"I like to go for cinches. I like to shoot fish in a barrel. But I like to do it after the water has run out."
-- Warren Buffett

History seems to show that good investing doesn't necessarily mean picking out complex situations and basing your investment thesis on Nobel-level math. In fact, as the current financial crisis has shown us, too much complexity can often end in calamity.

In an effort to track down companies that may fall into that "fish in a barrel" category, I've turned to the Motley Fool CAPS community. Using CAPS' stock screener, I looked for companies that have a price-to-earnings ratio below 15, a long-term debt-to-equity ratio below 50%, a return on equity above 10%, and a high rating from the CAPS community.

Company

CAPS Rating (out of 5)

Price-to-Earnings Ratio

Return on Equity

Long-Term Debt-to-Equity Ratio

Sasol (NYSE:SSL)

*****

12.2

16.3%

16%

Raytheon (NYSE:RTN)

****

10.5

19.2%

24%

American Oriental Bioengineering (NYSE:AOB)

*****

7.9

12.4%

31%

Source: CAPS.

These are just three of the results that the CAPS screener spit out; you can run the same screen yourself to see the rest. While the three companies above aren't meant to be formal recommendations, they are a good starting point for further research. And on that note, let's take a closer look.

Forward-looking fuel
The obvious downside to Sasol's business lately is that the market for oil and gas hasn't been kind to producers, including competitors ExxonMobil (NYSE:XOM) and Chevron (NYSE:CVX). For the fiscal year ended June 30, it announced a 39% decline in earnings versus the previous year.

Though Sasol's earnings decline was worse than those at Exxon and Chevron, the company makes up for it with a forward-thinking twist on its fuel production. Specifically, Sasol is able to cook up profits by turning gas into oil and coal into both gas and oil.

How do they do it? If I could give a detailed answer I'd likely be a chemist in a lab, not writing about investments. The important thing, though, is that the company is able to do it. Transforming coal could mean big opportunities in places like China and the U.S., where coal is abundant. The company is already taking advantage of opportunities outside of its South African homeland for its gas-to-liquids process.

With a solid business under it now, big opportunities ahead, and a 4.5% dividend payout to boot, Sasol's stock certainly seems to make sense.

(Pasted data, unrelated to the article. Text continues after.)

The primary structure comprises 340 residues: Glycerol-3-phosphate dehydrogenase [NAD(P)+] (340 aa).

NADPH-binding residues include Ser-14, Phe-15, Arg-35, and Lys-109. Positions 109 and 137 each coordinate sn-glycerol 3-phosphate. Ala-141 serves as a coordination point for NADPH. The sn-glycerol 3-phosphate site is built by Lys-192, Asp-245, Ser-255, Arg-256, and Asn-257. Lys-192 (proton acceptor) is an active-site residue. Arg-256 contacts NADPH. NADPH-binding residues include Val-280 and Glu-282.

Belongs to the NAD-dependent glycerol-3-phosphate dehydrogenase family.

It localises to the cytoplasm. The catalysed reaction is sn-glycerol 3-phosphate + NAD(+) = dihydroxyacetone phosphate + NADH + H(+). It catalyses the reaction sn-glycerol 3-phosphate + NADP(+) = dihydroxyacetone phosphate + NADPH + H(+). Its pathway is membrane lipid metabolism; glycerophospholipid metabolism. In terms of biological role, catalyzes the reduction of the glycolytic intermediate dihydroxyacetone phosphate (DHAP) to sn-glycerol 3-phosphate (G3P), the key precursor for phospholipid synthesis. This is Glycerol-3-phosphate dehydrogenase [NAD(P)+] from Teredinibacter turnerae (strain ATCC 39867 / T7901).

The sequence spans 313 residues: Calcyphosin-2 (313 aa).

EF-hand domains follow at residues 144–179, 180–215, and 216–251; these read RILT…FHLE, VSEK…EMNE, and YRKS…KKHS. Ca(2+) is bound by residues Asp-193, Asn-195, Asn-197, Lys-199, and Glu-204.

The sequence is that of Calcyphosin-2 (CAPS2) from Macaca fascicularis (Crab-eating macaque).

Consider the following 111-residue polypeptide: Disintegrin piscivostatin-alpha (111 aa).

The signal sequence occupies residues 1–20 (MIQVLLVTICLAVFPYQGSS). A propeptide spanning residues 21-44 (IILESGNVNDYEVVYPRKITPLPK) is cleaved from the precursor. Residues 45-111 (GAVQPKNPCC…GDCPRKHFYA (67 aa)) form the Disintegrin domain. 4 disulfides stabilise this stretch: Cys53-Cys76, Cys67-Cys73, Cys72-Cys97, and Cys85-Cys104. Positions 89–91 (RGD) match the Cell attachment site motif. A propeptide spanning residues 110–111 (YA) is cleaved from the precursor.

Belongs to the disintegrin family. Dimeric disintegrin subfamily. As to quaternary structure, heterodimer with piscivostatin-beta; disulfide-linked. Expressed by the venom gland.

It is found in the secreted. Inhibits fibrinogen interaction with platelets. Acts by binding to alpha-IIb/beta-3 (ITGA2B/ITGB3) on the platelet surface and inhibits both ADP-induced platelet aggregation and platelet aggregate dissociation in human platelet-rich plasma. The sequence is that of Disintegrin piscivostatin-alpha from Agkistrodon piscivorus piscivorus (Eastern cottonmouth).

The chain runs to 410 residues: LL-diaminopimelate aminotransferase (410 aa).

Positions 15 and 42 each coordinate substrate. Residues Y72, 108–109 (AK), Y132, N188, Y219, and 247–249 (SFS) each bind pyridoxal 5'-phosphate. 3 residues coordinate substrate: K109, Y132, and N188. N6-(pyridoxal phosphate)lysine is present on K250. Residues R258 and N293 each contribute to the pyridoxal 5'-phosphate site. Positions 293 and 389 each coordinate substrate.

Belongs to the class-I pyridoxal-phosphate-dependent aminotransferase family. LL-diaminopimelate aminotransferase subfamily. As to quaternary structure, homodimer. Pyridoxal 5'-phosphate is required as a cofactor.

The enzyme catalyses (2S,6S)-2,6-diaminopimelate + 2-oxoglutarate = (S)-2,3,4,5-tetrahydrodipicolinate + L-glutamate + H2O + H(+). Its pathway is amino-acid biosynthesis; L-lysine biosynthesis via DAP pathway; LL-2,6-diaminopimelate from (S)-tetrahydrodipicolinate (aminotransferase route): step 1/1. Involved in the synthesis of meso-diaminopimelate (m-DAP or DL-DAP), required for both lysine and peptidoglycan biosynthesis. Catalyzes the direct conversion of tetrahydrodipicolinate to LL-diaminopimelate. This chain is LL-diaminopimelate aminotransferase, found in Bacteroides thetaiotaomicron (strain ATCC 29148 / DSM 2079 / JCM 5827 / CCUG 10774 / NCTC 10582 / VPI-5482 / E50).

Next-generation warfare
The business of providing the U.S. fighting force with weapons has generally been good for Raytheon, but like other major defense companies such as Northrop Grumman and General Dynamics (NYSE:GD), it also has to deal with the constantly changing nature of worldwide combat.

Raytheon may be best known for its missiles (it produces the Tomahawk, for instance), but the company gets nearly 80% of its revenue outside of its missile segment. The company also makes integrated systems for general defense, intelligence, and airborne systems.

A recent contract for high-precision missiles -- which reduce the potential for civilian casualties in urban targets -- and the development of advanced computers for dismounted soldiers suggest that Raytheon is right there on the cutting edge of military technology.

Though competition in the segment stays tough and the government budget is always a fickle beast, there's good reason to believe that Raytheon will continue to score big contracts for its advanced weaponry. And with a price-to-earnings ratio currently under 11, investors just may be getting a steal on the company's stock.

Will CAPS prove me wrong?
Despite a rapidly growing market that was worth an estimated $27.7 billion in 2005, there is no Johnson & Johnson (NYSE:JNJ) of China. The growth, size, and fragmented nature of the Chinese market, provides plenty of opportunity for burgeoning Chinese pharmaceuticals like American Oriental Bioengineering.

But while the opportunity may be significant, I've been wary of many of the risks that fellow Fool Brian Orelli outlined back in August. Of course, I'm very much in the minority in steering clear of AOB; the stock has more than 3,000 outperform calls on CAPS, against just 81 underperforms.

Just recently, CAPS All-Star mrindependent joined the bullish chorus:

According to Jubak, the Chinese government is making a substantial push to expand the country's health care sector. American Oriental Biology ought to benefit from this initiative. The price is right at 1.04 times book value and 6 times estimated earnings in 2010 (i.e. $0.77 per share). The balance sheet is good and historical sales growth is phenomenal.

This CAPS member could well be right, but, personally, I'm staying out.

Getting down to business
Now the CAPS community wants you. Do you think these stocks make sense? Or is the community off base in its faith? Head over to CAPS and join the 140,000 members already sharing their thoughts on thousands of stocks.

Further CAPS Foolishness:

American Oriental Bioengineering is a Motley Fool Hidden Gems selection. General Dynamics is an Inside Value pick. Johnson & Johnson and Sasol are Income Investor recommendations. American Oriental and Sasol are Global Gains picks. 

Fool contributor Matt Koppenheffer owns shares of Johnson & Johnson, but does not own shares of any of the other companies mentioned. You can check out the stocks that he is keeping an eye on by visiting his CAPS page, or you can connect with him on Twitter as @KoppTheFool. The Fool's disclosure policy is chillaxin' because it's too busy to chill and relax separately.